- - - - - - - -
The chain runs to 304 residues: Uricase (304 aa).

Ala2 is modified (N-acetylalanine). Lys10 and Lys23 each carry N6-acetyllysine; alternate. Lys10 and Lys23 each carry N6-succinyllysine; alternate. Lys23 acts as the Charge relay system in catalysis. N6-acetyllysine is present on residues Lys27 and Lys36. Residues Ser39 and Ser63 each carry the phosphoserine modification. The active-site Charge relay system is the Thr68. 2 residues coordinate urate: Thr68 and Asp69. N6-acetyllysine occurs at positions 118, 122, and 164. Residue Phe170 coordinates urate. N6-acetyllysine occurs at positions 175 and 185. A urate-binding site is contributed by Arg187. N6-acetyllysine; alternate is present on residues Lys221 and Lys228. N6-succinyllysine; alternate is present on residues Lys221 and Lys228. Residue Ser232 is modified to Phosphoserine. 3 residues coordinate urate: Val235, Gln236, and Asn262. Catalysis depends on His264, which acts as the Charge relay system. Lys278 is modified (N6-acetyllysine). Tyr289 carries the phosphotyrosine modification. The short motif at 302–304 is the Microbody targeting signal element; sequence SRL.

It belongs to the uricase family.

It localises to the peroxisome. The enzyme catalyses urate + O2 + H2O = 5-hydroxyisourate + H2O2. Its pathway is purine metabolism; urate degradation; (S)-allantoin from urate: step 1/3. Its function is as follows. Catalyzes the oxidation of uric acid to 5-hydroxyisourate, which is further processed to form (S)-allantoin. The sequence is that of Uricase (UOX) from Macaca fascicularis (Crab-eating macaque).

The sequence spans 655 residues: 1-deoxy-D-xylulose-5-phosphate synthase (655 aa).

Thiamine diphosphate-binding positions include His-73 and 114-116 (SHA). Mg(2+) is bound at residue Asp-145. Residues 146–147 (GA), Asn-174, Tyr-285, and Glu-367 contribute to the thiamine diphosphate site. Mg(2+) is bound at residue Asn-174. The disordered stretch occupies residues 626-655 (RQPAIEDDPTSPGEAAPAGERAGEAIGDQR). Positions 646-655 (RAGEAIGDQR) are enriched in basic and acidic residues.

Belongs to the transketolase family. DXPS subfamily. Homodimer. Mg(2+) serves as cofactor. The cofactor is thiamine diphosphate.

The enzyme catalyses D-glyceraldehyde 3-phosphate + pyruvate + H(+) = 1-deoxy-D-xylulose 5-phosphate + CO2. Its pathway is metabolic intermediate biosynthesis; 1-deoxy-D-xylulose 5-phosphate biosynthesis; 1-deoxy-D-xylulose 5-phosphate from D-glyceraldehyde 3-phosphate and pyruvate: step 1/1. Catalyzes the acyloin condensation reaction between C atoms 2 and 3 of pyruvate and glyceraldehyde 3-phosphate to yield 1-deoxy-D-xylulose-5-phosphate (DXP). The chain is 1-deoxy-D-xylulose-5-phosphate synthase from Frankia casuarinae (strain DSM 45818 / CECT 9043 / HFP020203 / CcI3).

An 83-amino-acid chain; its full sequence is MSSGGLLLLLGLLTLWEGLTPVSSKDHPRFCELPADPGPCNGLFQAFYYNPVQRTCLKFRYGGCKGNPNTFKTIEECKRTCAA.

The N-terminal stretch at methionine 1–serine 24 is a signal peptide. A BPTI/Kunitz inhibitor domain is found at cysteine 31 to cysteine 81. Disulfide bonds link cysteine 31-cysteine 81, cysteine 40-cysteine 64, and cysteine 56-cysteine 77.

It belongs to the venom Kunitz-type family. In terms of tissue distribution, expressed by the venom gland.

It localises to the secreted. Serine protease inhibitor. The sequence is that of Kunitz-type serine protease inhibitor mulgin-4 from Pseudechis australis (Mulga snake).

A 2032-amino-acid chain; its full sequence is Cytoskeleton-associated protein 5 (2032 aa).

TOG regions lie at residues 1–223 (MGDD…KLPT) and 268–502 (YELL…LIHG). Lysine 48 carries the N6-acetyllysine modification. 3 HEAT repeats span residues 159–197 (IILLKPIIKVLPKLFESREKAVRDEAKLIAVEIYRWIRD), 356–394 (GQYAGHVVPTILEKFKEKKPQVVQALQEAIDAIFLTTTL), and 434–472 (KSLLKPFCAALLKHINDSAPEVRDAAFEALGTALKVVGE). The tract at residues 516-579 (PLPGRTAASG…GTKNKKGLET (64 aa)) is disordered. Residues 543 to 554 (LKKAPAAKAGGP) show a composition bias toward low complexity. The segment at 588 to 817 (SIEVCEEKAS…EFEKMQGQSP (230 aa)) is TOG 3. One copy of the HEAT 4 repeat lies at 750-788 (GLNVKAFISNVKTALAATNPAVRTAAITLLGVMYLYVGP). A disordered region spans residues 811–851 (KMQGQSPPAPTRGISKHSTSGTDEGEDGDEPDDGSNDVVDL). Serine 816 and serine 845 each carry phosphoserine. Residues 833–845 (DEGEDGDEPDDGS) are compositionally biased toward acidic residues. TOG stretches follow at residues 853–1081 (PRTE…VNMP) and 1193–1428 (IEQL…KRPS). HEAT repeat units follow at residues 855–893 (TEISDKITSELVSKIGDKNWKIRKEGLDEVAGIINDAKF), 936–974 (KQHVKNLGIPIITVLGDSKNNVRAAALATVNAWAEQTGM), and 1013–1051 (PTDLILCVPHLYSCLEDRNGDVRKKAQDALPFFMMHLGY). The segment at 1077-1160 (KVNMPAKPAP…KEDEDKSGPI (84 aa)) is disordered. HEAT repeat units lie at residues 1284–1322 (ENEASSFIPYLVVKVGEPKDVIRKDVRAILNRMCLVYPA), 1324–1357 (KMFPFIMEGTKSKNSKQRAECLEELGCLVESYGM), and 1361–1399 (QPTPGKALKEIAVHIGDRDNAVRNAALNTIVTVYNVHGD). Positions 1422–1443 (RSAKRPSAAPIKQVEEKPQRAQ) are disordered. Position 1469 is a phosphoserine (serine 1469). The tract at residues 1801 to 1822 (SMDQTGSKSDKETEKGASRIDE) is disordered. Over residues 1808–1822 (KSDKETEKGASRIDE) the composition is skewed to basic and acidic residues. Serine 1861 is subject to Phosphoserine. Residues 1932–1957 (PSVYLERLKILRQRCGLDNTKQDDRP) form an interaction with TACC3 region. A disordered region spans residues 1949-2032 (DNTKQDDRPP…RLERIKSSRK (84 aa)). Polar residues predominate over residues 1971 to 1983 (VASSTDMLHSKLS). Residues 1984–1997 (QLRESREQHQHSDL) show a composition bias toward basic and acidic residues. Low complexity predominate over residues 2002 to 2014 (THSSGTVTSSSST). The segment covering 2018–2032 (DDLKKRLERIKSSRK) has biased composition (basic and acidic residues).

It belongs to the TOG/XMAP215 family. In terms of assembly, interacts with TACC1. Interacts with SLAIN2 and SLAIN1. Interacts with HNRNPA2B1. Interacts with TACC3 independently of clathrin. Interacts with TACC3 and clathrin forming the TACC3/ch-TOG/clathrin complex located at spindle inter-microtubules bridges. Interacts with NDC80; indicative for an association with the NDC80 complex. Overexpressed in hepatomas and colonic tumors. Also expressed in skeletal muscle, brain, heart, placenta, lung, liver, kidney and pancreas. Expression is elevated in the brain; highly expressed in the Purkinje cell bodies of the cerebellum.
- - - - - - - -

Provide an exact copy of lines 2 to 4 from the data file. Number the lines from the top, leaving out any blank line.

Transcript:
Ala2 is modified (N-acetylalanine). Lys10 and Lys23 each carry N6-acetyllysine; alternate. Lys10 and Lys23 each carry N6-succinyllysine; alternate. Lys23 acts as the Charge relay system in catalysis. N6-acetyllysine is present on residues Lys27 and Lys36. Residues Ser39 and Ser63 each carry the phosphoserine modification. The active-site Charge relay system is the Thr68. 2 residues coordinate urate: Thr68 and Asp69. N6-acetyllysine occurs at positions 118, 122, and 164. Residue Phe170 coordinates urate. N6-acetyllysine occurs at positions 175 and 185. A urate-binding site is contributed by Arg187. N6-acetyllysine; alternate is present on residues Lys221 and Lys228. N6-succinyllysine; alternate is present on residues Lys221 and Lys228. Residue Ser232 is modified to Phosphoserine. 3 residues coordinate urate: Val235, Gln236, and Asn262. Catalysis depends on His264, which acts as the Charge relay system. Lys278 is modified (N6-acetyllysine). Tyr289 carries the phosphotyrosine modification. The short motif at 302–304 is the Microbody targeting signal element; sequence SRL.

It belongs to the uricase family.

It localises to the peroxisome. The enzyme catalyses urate + O2 + H2O = 5-hydroxyisourate + H2O2. Its pathway is purine metabolism; urate degradation; (S)-allantoin from urate: step 1/3. Its function is as follows. Catalyzes the oxidation of uric acid to 5-hydroxyisourate, which is further processed to form (S)-allantoin. The sequence is that of Uricase (UOX) from Macaca fascicularis (Crab-eating macaque).